Rekap Pra UTS

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    Week 1 Introduction to Project Management

    Q : What is a project and what is the difference from operations ?

    A : A project is a temporary endeavor undertaken to create a unique product, service, or result. Operations,

    on the other hand, is work done in organizations to sustain the business. Projects are different from

    operations in that they end when their objectives have been reached or the project has been terminated

    Q : What are project attributes ?

    A : 1) A project has a unique purpose, 2) A project is temporary, 3) A project is developed using progressive

    elaboration, 4) A project requires resources, often from various areas, 5) A project should have a primary

    customer or sponsor, 6) A project involves uncertainty

    Q : State the triple (quadruple) constraint of the project !

    A : 1) Scope : What work will be done ?, 2) Time : When and how long should it take to complete the project ?,

    3) Cost : What should it cost to complete the project ?, 4) Quality : Does the projects product satisfy the

    customer ? How to realize it ?

    Q : What is project management ?

    A : Project management is the application of knowledge, skills, tools and techniques to project activities to

    meet project requirements.

    Q : What should a project manager do to succeed the project ?

    A : Project managers must not only strive to meet specific scope, time, cost, and quality goals of projects, they

    must also facilitate the entire process to meet the needs and expectations of the people involved in or

    affected by project activities.

    Q : Illustrate the project management framework !

    A :

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    Q : State the advantages of using formal project management !

    A : 1) Better control of financial, physical, and human resources, 2) Improved customer relations, 3) Shorter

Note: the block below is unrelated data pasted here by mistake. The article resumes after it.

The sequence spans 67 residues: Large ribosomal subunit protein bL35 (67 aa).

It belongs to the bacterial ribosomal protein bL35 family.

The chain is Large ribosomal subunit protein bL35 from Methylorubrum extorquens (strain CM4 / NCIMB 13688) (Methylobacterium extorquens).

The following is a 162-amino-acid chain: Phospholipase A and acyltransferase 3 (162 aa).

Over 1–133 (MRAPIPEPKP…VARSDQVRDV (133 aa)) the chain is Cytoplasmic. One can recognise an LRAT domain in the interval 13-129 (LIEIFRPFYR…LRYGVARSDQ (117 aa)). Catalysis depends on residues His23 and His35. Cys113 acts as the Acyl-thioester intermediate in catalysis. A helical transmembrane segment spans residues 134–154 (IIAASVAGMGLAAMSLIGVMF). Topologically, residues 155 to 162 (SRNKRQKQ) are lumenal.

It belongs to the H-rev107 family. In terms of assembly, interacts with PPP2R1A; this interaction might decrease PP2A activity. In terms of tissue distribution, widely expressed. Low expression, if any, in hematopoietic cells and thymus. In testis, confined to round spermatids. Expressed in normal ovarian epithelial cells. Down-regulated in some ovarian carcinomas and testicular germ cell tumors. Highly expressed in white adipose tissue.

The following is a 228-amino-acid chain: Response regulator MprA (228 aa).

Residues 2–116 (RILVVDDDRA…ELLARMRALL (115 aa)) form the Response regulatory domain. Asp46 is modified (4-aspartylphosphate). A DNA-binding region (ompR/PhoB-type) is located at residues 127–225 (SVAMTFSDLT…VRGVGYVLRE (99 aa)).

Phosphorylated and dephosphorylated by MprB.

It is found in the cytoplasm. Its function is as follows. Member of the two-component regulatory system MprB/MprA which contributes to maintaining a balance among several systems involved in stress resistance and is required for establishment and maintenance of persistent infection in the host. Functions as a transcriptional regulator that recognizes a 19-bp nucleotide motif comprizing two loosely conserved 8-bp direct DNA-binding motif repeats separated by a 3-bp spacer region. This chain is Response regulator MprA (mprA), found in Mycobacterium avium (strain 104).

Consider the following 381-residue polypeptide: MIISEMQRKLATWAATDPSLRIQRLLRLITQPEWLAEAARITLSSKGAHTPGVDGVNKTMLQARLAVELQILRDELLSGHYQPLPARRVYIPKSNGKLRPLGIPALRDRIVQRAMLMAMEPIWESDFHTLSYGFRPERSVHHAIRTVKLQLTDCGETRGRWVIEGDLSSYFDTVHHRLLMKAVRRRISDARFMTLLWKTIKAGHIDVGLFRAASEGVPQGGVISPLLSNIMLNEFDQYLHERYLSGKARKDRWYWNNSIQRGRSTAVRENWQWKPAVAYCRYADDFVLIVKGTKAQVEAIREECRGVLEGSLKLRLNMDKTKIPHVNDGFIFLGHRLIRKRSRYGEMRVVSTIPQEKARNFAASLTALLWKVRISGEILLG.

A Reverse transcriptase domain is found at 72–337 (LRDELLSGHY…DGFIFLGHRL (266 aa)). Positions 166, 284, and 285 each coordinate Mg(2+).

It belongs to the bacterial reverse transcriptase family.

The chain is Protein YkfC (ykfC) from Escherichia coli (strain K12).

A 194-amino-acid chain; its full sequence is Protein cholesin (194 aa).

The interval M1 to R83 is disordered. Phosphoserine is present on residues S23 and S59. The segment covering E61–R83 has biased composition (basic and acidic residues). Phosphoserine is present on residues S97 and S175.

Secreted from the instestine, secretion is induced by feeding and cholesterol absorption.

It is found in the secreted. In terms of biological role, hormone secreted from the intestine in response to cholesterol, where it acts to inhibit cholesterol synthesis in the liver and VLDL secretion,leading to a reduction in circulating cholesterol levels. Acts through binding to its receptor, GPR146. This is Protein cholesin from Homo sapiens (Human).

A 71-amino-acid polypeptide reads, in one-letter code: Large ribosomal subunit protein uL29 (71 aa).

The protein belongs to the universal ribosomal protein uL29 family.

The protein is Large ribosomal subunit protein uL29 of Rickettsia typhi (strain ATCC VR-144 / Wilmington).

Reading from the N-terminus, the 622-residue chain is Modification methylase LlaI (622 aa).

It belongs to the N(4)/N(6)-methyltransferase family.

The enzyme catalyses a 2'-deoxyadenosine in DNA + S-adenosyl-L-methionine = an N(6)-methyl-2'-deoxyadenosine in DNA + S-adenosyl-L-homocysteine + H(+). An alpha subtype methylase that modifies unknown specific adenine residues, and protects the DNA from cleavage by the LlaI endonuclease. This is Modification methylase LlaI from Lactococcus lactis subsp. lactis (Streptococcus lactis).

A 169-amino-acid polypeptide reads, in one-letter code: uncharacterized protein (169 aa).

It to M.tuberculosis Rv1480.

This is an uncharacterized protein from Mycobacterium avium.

development times, 4) Lower costs and improved productivity, 5) Higher quality and increased reliability,

    5) Higher profit margins, 6) Better internal coordination, 7) Positive impact on meeting strategic goals, 8)

    Higher worker morale

    Q : Explain the project stakeholders !

    A : Stakeholders are the people involved in or affected by project activities and include the project sponsor,

    project team, support staff, customers, users, suppliers, and even opponents of the project.

    Q : What is project management knowledge areas ?

    A : Project management knowledge areas describe the key competencies that project managers must

    develop, which consist of four core knowledge areas (scope management, time management, cost

    management, quality management), four facilitating knowledge areas (human resource management,

    communications management, risk management, procurement management) and integration

    management. See Project Management Framework

    Q : State several ways to define the success of a project !

    A : 1) The project met scope, time, and cost goals, 2) The project satisfied the customer/sponsor, 3) The

    results of the project met its main objective, such as making or saving a certain amount of money,

    providing a good return on investment, or simply making the sponsors happy.

    Q : What helps projects succeed ?

    A : 1) Executive support, 2) User involvement, 3) Experienced project manager, 4) Clear business objectives,

    5) Minimized scope, 6) Standard software infrastructure, 7) Firm basic requirements, 8) Formal